FASD Prevention Webinar Series
  • Thursday, May 23, 2019 | 1:30-3:00 p.m. (CST)

FASD and the TRC: Context, Action, and Practical Strategies

This webinar will be delivered through a partnership between the University of Regina (Dr. Michelle Stewart) and the FASD Network of Saskatchewan (Andrea Kotlar-Livingston and Tanya Beauchamp).


To participate in the webinar, go to www.adobeconnect.com/fasdwebinar/.


In June 2015, the Truth and Reconciliation Commission released 94 Calls to Action as they relate to the ongoing impacts of residential schools in Canada. There were 17 items listed in the area of justice reform including TRC Call to Action #34 that focused on Fetal Alcohol Spectrum Disorder (FASD) within the Criminal Justice System.

To assist with bringing about much needed change in the courts, Dr. Michelle Stewart’s research team released a Framework for Action to assist in justice reform. Included in the Framework for Action was the need to offer enhanced training and supports to frontline justice professionals who are working with people that have complex and challenging needs in the court.


This session will start with a background on the Truth and Reconciliation Commission and an overview of the Calls to Action focused on FASD—with a focus on #34. Following this background information, the presentation will turn attention to particular programs, practices, and strategies that that align with the Call to Action.

Following an interactive discussion with those involved with an active frontline program, the webinar will turn attention to a recently released Framework for Action that includes ways for organizations and practitioners to reconsider and redevelop their practical strategies to better support individuals in the community by understanding their specialized needs in our communities and courtrooms.

Webinar Presenters

Dr. Michelle Stewart is an Associate Professor and Director of the Community Research Unit at the University of Regina. She holds multiple appointments on research teams including being the Strategic Research Lead for Justice Interventions with Canada FASD Research Network as well as the Saskatchewan Population Health Research and Evaluation Unit. Michelle is an applied political anthropologist with research focused on cognitive disabilities, mental health, and racialized inequalities as they present in the criminal justice system.
Andrea Kotlar-Livingston is the Executive Director of the FASD Network of Saskatchewan. Her education includes a Bachelor of Social Work, Rehabilitation Worker Diploma, and Certificate in Harm Reduction. Andrea has worked in the community as an educational assistant, street outreach worker, and support worker. She has coordinated and managed other programs relating to families and supporting individuals with special needs such as cognitive, intellectual, and physical disabilities, as well as addictions. Andrea believes in “meeting people where they’re at” and providing support based on their needs, as directed by them.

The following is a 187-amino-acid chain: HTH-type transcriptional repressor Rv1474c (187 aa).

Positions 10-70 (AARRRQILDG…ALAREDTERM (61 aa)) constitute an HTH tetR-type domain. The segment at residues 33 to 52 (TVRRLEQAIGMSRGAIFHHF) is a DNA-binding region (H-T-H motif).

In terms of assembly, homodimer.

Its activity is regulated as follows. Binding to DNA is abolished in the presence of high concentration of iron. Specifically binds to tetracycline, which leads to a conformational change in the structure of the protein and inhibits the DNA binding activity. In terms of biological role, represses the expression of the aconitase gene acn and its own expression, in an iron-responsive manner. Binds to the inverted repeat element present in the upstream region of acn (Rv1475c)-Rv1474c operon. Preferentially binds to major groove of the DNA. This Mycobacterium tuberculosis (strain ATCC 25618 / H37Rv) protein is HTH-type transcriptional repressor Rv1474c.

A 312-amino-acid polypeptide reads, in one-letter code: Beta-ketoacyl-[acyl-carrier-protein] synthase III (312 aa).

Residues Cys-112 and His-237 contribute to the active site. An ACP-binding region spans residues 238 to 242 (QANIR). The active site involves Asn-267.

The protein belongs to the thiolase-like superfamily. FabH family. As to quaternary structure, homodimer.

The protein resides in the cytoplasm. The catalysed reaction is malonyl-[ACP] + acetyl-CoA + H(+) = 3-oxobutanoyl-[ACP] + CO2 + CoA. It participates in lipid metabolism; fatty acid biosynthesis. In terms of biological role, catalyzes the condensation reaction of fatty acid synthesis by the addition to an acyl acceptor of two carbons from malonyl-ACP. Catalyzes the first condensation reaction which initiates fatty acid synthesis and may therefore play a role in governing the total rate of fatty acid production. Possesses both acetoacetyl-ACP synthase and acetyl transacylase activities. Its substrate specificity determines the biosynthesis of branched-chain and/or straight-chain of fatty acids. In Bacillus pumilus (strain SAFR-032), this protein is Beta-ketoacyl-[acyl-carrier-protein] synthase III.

Tanya Beauchamp is the Support Program Manager at the FASD Network of Saskatchewan. Tanya has a four-year bachelor’s degree with a major in sociology. Tanya has worked in the field of justice for over ten years. She is an experienced advocate and is passionate about human rights and Truth and Reconciliation in Canada.

Past Webinars

A large number of the women who may be at risk of using alcohol or cannabis in pregnancy have experienced trauma in their lives. Often, children and adults with FASD have experienced or live with trauma. An understanding of trauma will help service providers enhance their support for people accessing their services. This webinar series provides information on trauma, strategies for working with people, and self-care.

  • October 10, 2018 | 1:30 p.m. to 3:00 p.m.
  • Introduction to Trauma

    Trauma is pervasive and common. In this webinar, you will learn about symptoms and physiology associated with trauma.

  • October 24, 2018 | 1:30 p.m. to 3:00 p.m.
  • Practical Strategies when Working with
    People who have been Traumatized

    In this webinar, you will learn about Trauma-Informed Protocol. There will be discussion on dealing with emotions related to trauma, communication, and setting healthy boundaries.

  • November 7, 2018 | 1:30 p.m. to 3:00 p.m.
  • Self-Care Related to Exposure and Working with
    People who have been Traumatized

    When working with people who have been traumatized, it is important to practise self-care. This can decrease the risk of experiencing secondary trauma.

Our presenter is Dr. Holly Graham. Dr. Graham is a member of the Thunderchild First Nation. She has worked as a Registered Nurse (RN) in a variety of northern communities, in addition to various other healthcare environments since 1985. Holly is an Assistant Professor in the College of Nursing, at the University of Saskatchewan. She maintains an active practice as a Registered Doctoral Psychologist, working primarily with individuals who have experienced trauma and symptoms of post-traumatic stress disorder (PTSD). Holly’s research is focused on Indigenous health, mental health, and well-being. Holly also worked in the FASD Prevention Program at the Saskatchewan Prevention Institute before leaving to further her education.